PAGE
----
Social Advertising in Stalinist Times

Contrary to popular stereotype, the majority of advertising in Stalin’s USSR were associated not with party and ideological propaganda, but rather with what we might today call ‘social advertising’. If during Tsarist times, ‘education of the populace’ was a role of the church, in the Soviet Union, this role was taken by the state, and the extent of educational works were magnified manifold: it was necessary to create a consciousness in the ‘new man’, to form a new way of life, a new quotidian, and to eliminate illiteracy.

Many directions of social enlightenment were first begun in early Soviet period. For example, in 1930 already there were anti-smoking posters.

Nicotine is poison! (One drop of nicotine kills a small animal. A person who smokes will, over 30 years, consume 200,000 cigarettes, or 160 kg of tobacco, which contains 800gm of nicotine)

And the posters already look completely professional, not only in the artistic but also in the informational sphere. Below is another poster from 1930:

Smoking is costly and dangerous for health and life.

As far as I am concerned, we don’t have nearly enough of such posters as the wonderful ‘Our ultimatum to adults‘ (1930):

Our ultimatum to adults! Adults – don’t spread tobacco fumes into the air we breathe; don’t set us a bad example by sucking on cigarettes; before you preach the ills of smoking, give it up yourselves!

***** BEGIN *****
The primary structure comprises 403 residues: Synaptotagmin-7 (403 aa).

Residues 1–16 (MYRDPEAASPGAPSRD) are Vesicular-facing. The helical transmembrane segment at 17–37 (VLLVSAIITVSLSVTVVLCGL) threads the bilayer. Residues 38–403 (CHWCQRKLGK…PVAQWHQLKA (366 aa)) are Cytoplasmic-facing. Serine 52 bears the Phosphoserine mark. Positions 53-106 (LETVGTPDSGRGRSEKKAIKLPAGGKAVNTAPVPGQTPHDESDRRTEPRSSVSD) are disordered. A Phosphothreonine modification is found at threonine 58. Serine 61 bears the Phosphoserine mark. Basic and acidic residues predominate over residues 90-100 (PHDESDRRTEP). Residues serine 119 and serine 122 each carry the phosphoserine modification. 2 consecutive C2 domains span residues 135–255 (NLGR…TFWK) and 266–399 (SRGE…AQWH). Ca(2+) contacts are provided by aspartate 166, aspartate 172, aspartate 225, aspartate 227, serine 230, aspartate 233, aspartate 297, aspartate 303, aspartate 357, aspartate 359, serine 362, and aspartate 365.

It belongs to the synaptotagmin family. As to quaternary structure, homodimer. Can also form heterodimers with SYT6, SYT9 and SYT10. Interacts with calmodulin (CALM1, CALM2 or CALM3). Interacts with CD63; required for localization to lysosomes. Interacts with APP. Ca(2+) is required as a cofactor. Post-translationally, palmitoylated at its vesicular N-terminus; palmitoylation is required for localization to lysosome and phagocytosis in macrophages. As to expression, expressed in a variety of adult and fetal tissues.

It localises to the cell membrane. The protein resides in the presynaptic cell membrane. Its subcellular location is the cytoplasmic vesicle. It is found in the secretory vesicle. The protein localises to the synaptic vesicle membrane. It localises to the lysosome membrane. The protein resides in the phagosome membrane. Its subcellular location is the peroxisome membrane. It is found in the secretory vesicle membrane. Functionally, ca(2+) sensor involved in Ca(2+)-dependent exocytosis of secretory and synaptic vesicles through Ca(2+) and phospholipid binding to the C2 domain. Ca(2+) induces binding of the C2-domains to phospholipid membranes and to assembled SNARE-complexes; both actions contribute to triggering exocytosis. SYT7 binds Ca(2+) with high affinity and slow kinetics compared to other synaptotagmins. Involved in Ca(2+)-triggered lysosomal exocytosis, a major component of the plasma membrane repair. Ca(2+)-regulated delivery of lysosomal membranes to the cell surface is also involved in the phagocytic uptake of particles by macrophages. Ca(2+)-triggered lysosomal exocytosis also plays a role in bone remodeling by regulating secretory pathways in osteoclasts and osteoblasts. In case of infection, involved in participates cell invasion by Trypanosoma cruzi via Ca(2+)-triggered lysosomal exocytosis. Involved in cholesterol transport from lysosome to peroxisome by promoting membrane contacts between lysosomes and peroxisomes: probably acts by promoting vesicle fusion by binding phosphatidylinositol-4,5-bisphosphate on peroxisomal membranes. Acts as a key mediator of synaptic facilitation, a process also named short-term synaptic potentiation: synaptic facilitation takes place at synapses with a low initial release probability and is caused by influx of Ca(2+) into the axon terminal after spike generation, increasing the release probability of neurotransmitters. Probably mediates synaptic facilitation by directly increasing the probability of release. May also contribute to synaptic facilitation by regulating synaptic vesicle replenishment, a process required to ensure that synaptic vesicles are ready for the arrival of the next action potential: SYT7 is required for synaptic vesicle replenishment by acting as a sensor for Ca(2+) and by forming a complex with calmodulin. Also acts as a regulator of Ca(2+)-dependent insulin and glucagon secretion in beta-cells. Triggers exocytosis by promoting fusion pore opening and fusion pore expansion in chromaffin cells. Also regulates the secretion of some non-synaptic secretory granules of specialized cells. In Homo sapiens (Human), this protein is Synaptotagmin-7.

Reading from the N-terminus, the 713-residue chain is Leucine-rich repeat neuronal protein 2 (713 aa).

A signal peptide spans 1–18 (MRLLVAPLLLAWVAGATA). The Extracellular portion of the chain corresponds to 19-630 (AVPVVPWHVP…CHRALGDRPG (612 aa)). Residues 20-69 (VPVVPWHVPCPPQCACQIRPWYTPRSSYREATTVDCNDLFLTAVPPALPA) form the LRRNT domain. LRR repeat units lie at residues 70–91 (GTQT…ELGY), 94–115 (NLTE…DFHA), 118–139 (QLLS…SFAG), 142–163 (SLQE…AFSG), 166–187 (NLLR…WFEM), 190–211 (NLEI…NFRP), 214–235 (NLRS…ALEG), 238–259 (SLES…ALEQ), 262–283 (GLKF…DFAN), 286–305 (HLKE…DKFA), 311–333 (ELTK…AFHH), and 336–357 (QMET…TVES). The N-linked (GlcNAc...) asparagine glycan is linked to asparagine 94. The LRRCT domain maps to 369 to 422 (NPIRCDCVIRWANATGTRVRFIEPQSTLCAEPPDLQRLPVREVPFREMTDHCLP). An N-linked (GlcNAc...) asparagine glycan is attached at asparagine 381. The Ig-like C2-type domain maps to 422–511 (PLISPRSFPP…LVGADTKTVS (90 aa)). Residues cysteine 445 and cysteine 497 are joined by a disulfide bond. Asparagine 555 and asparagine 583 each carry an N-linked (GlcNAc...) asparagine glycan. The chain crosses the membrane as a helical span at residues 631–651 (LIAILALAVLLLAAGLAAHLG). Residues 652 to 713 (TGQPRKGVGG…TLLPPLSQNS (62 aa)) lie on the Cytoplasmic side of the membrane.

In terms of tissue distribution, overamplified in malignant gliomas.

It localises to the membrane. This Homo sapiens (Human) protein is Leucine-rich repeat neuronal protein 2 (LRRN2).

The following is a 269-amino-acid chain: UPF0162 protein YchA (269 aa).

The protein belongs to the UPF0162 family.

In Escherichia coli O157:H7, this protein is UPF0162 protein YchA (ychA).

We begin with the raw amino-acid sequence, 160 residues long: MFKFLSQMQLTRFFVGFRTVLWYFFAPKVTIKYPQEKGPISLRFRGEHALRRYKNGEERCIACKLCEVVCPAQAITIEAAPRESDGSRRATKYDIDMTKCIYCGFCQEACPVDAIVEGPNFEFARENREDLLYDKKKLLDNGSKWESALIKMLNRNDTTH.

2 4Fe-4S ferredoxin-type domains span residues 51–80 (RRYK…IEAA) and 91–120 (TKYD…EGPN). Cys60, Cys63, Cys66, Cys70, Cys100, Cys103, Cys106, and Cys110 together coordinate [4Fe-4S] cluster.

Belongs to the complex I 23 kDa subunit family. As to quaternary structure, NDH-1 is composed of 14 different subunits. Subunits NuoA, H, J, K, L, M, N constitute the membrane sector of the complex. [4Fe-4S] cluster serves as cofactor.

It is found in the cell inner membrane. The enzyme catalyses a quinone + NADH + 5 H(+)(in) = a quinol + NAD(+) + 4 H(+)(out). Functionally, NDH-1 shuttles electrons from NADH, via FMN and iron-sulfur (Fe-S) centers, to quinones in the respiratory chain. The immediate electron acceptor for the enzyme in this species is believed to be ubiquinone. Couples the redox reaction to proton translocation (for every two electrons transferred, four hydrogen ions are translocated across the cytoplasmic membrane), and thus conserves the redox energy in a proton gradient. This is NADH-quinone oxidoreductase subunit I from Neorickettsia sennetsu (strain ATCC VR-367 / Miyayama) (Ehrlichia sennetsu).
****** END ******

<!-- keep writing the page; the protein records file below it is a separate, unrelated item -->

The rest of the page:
‘Do not set us a bad example by sucking on cigarettes!’

It was probably in the USSR of 1930 that the first large-scale anti-smoking campaign was initiated, as indicated by the following poster which dates from the same year:

It is forbidden to smoke here… But I smoke.

Although ‘dry laws’ were abolished in 1924, there continued to be relentless campaigns against alcoholism in the USSR. (Below is a poster from 1929.)

There’s a play on words here. The ‘o’ in Sport gives strength’ while the ‘i’ in Spirt (spirit) gives death.

 Poster by N. Deni, 1930:

No point kidding with the drunk / He needs to be beaten / Culturally / severely / in fury, angrily / beaten every day / every step of the way / no breath should be granted the enemy.

From 1930, ‘What can be bought for kids at the cost of 1 litre of vodka‘:

Another social ill fought vigorously by soviet social advertising was prostitution. This was considered a legacy of exploitative society, requiring total eradication. But the problem was not that easily solved. The poster below is from 1929:

One of the issues faced by the Soviet regime was the emancipation of women, their conversion to active participants in the construction of the new order. Many works were dedicated to this theme. Here is one from the 1920s, ‘Woman – Learn to read and write!